The Northern Rhône: July 2018

Monday morning, after a stunning breakfast – the fig and orange jams replacing the jam trap as the wasps’ preferred destination – we had time to explore the steep slopes of the Côte Rôtie on the back roads between Condrieu and Ampuis

followed by a stroll down to the river and the local landing stage next to Ampuis’ château.

After eating an artisan ( in the traditional sense – this is not London!) lunch in Viens Manger by the river at Verin we headed up to the plateau above to Maleval to taste at Pierre Gaillard.

Our next appointment was at Stéphane Ogier where we hosted by a young and very accomplished Hungarian along with a french sommelier from Bordeaux and his two travelling companions. Her French and English were equally assured, as she made connections for us between the wines we were tasting and the various geological distinctions of the slopes of Côte Rôtie. She – and we – were helped by the detailed maps and photos which were built into the tasting counter. And of course, the wines and the views were impeccable.

From the Côte Rôtie  we turned south and followed the old road along the right (ie west) bank past Ampuis, Condrieu and on through one after another of sleepy traditional towns left in peace now the motorway siphons off most of the south-bound traffic. We reached Tournon by six, in time quickly to collect the key from the hotel Les Armandiers and to reach Coursodon, who has a modest plot in the vineyards on the hill of St Joseph. Our delightful and informative host, Jérôme Coursodon refers to this hill (below) as the ‘cradle’ of the very long and drawn out St Joseph appellation, which stretches for 65km along the western slopes of the Rhône valley from just south of Condrieu to Châteauberg just to the north of Cornas.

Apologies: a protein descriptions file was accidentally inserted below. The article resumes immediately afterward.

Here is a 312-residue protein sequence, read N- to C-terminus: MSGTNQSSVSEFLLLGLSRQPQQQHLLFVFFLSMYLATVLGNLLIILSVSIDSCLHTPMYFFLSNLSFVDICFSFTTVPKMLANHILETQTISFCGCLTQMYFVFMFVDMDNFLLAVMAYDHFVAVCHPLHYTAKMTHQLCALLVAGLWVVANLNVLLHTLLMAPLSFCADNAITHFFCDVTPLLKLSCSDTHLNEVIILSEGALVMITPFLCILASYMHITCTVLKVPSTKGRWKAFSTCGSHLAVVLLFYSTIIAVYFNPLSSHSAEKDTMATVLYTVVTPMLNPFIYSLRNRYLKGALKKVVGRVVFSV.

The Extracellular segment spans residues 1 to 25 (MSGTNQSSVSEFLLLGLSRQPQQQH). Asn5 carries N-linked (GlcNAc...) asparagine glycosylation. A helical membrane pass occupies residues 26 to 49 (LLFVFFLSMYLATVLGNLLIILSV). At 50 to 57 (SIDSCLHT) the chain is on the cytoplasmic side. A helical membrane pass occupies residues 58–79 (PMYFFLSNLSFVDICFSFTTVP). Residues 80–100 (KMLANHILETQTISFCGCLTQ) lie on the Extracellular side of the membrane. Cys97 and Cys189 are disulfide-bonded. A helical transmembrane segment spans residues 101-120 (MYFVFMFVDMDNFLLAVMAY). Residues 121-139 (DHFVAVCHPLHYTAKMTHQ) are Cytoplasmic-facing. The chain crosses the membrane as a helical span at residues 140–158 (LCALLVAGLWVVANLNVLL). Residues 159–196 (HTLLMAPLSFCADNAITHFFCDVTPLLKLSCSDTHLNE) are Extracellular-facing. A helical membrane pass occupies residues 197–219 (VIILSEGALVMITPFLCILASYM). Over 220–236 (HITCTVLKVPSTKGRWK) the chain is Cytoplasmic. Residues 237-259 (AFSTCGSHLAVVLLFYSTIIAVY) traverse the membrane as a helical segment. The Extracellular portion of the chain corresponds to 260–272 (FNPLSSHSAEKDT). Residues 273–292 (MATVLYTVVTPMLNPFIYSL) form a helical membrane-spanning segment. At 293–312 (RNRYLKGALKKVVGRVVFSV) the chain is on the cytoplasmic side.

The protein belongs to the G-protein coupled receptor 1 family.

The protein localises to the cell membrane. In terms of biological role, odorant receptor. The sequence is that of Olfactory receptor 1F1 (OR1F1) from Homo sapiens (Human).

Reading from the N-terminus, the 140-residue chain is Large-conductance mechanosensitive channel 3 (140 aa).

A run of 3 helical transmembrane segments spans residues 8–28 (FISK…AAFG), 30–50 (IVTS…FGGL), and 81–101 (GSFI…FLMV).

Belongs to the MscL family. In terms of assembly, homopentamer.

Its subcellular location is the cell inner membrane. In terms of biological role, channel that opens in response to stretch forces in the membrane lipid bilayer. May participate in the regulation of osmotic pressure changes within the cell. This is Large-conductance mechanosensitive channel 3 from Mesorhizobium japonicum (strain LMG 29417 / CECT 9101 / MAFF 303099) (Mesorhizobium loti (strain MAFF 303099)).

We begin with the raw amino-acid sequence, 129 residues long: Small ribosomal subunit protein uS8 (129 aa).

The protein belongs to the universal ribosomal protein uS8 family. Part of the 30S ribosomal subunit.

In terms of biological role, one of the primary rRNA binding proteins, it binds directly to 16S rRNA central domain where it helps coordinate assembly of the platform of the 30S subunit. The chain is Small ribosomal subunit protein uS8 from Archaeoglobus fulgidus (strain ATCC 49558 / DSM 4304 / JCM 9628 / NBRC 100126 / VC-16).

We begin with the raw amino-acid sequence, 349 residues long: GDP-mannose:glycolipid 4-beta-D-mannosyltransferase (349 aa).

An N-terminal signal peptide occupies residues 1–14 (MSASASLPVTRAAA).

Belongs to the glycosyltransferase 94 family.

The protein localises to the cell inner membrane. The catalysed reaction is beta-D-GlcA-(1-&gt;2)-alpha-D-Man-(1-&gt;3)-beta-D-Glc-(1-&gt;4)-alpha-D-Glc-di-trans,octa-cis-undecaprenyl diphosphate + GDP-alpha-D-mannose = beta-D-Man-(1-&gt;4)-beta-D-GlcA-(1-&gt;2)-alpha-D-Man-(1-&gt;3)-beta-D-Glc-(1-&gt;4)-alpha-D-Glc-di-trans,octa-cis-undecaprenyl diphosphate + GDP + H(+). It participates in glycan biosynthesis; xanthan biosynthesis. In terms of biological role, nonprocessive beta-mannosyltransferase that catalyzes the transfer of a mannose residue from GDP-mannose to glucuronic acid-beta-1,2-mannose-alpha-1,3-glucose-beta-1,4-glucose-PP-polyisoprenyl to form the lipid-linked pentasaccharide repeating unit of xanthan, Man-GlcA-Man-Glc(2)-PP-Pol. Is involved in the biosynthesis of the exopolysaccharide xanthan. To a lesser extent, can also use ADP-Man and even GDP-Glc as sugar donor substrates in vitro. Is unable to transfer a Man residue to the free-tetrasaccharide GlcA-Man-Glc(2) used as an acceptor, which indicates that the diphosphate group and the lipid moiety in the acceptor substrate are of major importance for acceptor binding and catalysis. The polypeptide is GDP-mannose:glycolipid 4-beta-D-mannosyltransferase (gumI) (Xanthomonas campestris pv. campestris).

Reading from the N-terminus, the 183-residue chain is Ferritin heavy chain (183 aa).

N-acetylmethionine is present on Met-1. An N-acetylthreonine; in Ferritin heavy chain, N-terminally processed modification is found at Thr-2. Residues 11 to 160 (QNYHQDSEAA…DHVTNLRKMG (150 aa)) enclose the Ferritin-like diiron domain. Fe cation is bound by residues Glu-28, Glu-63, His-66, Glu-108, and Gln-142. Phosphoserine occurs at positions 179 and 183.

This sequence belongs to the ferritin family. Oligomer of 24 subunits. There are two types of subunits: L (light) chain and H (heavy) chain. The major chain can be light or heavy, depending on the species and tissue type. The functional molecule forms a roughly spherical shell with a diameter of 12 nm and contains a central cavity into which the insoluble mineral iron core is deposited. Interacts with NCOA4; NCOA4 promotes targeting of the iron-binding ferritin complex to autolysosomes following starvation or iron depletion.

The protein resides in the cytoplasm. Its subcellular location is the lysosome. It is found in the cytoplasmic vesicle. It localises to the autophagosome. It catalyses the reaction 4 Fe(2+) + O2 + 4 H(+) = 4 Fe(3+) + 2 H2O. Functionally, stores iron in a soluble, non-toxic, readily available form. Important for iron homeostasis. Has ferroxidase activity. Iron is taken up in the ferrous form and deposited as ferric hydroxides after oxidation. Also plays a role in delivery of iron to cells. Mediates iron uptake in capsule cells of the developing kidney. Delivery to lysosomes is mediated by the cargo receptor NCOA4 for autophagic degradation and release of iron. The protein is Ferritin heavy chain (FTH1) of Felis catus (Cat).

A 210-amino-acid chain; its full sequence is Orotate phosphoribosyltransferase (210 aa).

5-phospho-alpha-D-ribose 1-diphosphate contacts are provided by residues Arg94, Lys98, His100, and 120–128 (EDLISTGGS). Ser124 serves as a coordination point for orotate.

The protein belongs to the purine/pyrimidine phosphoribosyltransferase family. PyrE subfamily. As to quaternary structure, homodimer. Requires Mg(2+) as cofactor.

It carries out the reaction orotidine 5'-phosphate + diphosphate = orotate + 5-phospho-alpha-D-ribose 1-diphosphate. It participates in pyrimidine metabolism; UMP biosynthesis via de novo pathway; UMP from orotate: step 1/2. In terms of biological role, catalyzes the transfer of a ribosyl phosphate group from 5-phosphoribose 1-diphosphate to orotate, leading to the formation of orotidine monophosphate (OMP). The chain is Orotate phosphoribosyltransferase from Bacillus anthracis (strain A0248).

Both Jérôme and David were keen to watch the world cup semi-final between France and Belgium so we raced back to Les Armandiers in Tournon stopping only at the supermarket to buy a salad, cheese, and grapes. I repeat – football changes values! Another picnic supper…

France won – as the blaring car horns told me shortly before ten. Our hotel dutch beer undoubtedly contributed to the celebrations. 

We spent the following morning from ten just to the south in St Peray with Sandrine Berthouze of Domaine du Tunnel, first tasting with two young and silent sommeliers in their shop in the very centre of town before she drove us in her car (whose work-grubbiness caused her some anxiety) up to their property with spectacular views of St Peray and this much flatter part of the Rhône valley, and as far as the Alps.

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Here Stéphane Robert was busy blending. We entered the new caveau constructed against the opening of the eponymous tunnel which was built as part of a chemin de fer by local industry at the end of the nineteenth century – only to be rendered immediately redundant by the arrival of motorised vehicles. It now serves as their very fine cellar… 

With our car conveniently parked on a central side road, we headed to St Peray’s impressive market before a delightful sophisticated lunch at La Ruche in the centre of town. A good if random choice, affirmed by Marie Cloche head sommelier of the local branch of Chapoutier, whose historic cellar door was a few kilometres north, through Tournon and across the Rhône in Tain.

We arrived an hour early, and entertained ourselves by car park speculations and vineyard-spotting from platform B of the local station behind which the hill of L’Ermitage rises steeply.  Later Marie took us into the vineyards, and helped us make more sense of this stunning terroir.

This view of both the vineyards and the ancient chapel they surround does not appear in the growers’ publicity. One company owns the chapel, and another owns the vineyards. Neither permits the other to use ‘their’ view. And the historic advertising painted on the walls of the vineyard terraces take some maintenance – especially when others join in….

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The tasting was equally interesting. Terrific! Thank you Marie. 

And then we leapt into the car and sped off for Châteauneuf du Pape – hoping to arrive in time for the England semi-final eight o’clock kick off against Croatia.  I was certainly hoping for something better for supper than yesterday’s hotel picnic… 

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